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Recent reports are showing that Christian persecution around the world is surging.
One of two such reports titled the "Interim Report" was commissioned last December by U.K. Secretary of State for Foreign and Commonwealth Affairs Jeremy Hunt.
Released in April, it shows Christian persecution is now approaching the level of "genocide" as defined by the United Nations. The report found not only is Christian persecution spreading geographically but it's also escalating in severity.
Evidence shows not only the geographic spread of anti-Christian persecution, but also its increasing severity. In some regions, the level and nature of persecution is arguably coming close to meeting the international definition of genocide, according to that adopted by the UN. The eradication of Christians and other minorities on pain of "the sword" or other violent means was revealed to be the specific and stated objective of extremist groups in Syria, Iraq, Egypt, north-east Nigeria and the Philippines.
The report wasn't limited to Christians when finding one in three people affected by religious persecution. It did confirm, however, that Christians were the predominant target in its estimate that "one-third of the world's population suffers from religious persecution in some form, with Christians being the most persecuted group."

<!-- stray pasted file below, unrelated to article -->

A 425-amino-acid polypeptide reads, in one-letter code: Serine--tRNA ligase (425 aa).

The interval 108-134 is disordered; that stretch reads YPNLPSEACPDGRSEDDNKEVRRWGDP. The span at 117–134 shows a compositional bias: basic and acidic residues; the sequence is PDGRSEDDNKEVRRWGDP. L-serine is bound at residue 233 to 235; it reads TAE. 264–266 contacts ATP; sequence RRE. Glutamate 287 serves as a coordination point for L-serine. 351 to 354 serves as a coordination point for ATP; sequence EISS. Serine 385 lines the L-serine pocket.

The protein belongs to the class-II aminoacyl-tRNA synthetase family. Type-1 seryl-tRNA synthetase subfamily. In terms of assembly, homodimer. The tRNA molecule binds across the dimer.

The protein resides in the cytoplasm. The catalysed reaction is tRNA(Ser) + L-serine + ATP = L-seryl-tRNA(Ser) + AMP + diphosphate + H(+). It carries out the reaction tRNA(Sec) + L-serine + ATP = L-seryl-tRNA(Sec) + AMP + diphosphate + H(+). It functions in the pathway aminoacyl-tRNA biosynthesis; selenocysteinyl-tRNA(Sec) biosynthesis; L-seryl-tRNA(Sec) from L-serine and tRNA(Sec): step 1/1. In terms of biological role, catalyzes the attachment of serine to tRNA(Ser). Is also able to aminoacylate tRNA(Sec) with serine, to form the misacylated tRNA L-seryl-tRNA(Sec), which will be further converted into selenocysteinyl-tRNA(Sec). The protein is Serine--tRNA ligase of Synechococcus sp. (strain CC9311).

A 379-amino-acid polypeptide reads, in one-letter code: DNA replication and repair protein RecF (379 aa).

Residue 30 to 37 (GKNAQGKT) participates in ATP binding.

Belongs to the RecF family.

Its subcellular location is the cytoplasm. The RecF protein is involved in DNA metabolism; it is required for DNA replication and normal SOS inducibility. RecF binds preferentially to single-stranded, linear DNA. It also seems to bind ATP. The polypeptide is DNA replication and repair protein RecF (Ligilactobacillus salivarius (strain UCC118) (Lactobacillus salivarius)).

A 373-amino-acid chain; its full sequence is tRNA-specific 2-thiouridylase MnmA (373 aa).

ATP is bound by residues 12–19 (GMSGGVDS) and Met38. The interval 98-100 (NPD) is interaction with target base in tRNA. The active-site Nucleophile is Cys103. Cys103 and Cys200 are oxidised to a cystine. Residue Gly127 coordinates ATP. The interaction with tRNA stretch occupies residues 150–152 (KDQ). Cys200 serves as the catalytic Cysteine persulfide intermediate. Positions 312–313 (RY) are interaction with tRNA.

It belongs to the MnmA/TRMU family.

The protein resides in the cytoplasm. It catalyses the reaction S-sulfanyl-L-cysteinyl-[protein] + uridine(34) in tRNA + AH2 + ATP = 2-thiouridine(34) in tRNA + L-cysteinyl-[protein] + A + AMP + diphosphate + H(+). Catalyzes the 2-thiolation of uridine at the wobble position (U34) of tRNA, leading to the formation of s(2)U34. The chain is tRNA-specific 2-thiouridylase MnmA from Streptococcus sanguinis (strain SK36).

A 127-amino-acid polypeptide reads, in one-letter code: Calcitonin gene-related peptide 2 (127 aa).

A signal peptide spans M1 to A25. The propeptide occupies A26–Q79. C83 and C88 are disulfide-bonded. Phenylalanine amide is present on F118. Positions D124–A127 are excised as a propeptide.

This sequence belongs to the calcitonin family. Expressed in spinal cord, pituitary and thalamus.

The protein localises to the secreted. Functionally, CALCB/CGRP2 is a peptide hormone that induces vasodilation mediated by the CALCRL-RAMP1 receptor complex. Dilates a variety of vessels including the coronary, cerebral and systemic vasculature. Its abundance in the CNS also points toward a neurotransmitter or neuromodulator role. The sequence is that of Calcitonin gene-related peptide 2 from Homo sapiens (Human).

Hunt said he believes "political correctness" played a role in the escalation of religious persecution by not effectively confronting it.
The second report to confirm the global surge in religious persecution was the annual report by the U.S. Commission on International Religious Freedom (USCIRF). The USCIRF is a federal commission that began with the International Religious Freedom Act of 1998.
This year's 20th annual report released last month also found religious persecution at a historical high and made a special mention of Christian persecution by Communist China. One of the commissioners drafting the report, Johnnie Moore, criticized the Vatican deal signed with Communist China last September as a catalyst for ramping up persecution of China's faithful Catholics.
[O]ne of the most alarming incidents as it relates to religious freedom in the entire year was the decision by the Vatican to negotiate a diplomatic relationship with China that resulted in the recognition of government-appointed bishops. … Literally, within days of the Vatican negotiating its deal, the Chinese used it as cover to embark upon the closure of several of the nation's largest and most prominent unregistered church communities. That has continued. … The Vatican made a terrible mistake, which it must take seriously. This debacle must be dealt with urgently and seriously.
The report found that shortly after the Vatican signed the agreement with China, persecution of Catholics and Protestants increased and various forms including:
Watch the panel discuss the global surge of Christian persecution in The Download—Beset on All Sides.